Recently in the Grow Sustainab-LEE program, we went over heart healthy cooking and food preservation in our classes.  Andrea Haubner, the Family and Consumer Sciences agent at the Lee County, Virginia Cooperative Extension Office, taught our participants how to use their own homegrown produce to cook in a way that is healthy and delicious.  Ms. Andrea also taught the Grow participants how to preserve their produce to eat over the long winters here in Lee County by canning excess.

Since we are already on the topic of canning, lets go over some home canning safety.  I know that it is hard to step away from the way our ancestors did things, but sometimes, it is the best way to assure that our food is safe and delicious.  You should not just pick any recipe on the internet that sounds good.  They are often unsafe.  You should make sure the recipe you are using is research based and safe.  That being said, where can you go to assure you are preserving food safely to prevent foodborne illness in your family and friends?  Here are a few resources:

1.  National Center for Home Food Preservation

The National Center for Home Food Preservation provides recipes that have been proven safe and effective; however, it also provides information on many home food storage options. On the website, you can also find a wealth of other food preservation options.  There are sections on Freezing, Drying, Curing and Smoking, Fermenting, Pickling, and Storing Food.

2.  USDA Complete Guide to Home Canning

The canning book is available for printing or order.  There are several sections to this guide and each can be printed separately to form the same book available for sale online:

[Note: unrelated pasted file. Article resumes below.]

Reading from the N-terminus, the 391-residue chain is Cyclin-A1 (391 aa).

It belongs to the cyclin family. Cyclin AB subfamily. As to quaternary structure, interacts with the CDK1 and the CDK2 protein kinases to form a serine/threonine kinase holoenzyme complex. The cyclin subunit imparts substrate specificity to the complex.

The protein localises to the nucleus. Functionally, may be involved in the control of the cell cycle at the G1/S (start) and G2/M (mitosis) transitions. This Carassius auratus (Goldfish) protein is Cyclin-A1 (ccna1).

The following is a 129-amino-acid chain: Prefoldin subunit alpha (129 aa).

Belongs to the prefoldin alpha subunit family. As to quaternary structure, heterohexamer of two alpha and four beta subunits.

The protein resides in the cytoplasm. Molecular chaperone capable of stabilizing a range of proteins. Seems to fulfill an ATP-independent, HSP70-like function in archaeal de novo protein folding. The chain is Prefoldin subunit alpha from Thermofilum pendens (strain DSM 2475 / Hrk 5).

Guide 01: Principles of Home Canning
Guide 02: Selecting, Preparing, and Canning Fruit and Fruit Products
Guide 03: Selecting, Preparing, and Canning Tomatoes and Tomato Products
Guide 04: Selecting, Preparing, and Canning Vegetables and Vegetable Products
Guide 05: Preparing and Canning Poultry, Red Meats, and Seafood
Guide 06: Preparing and Canning Fermented Food and Pickled Vegetables
Guide 07: Preparing and Canning Jams and Jellies

3.  So Easy to Preserve

There are many factsheets to refer to from University of Georgia Extension, in addition to the So Easy To Preserve recipe guide book. If you are interested in your own copy of So Easy to Preserve, check with your Family and Consumer Sciences Agent at your local Cooperative Extension office; they may have copies for sale.

4.  Your Local Family and Consumer Sciences Agent

Your local FCS agent can help you find resources you are seeking, and can help answer food safety questions addressing the importance of tested home food preservation recipes. In Lee County, as I am sure in other counties, the FCS agent can also check your pressure canning equipment to make sure it is still functioning properly and safely.

These resources are research based and will have you preserving food on your own in no time at all.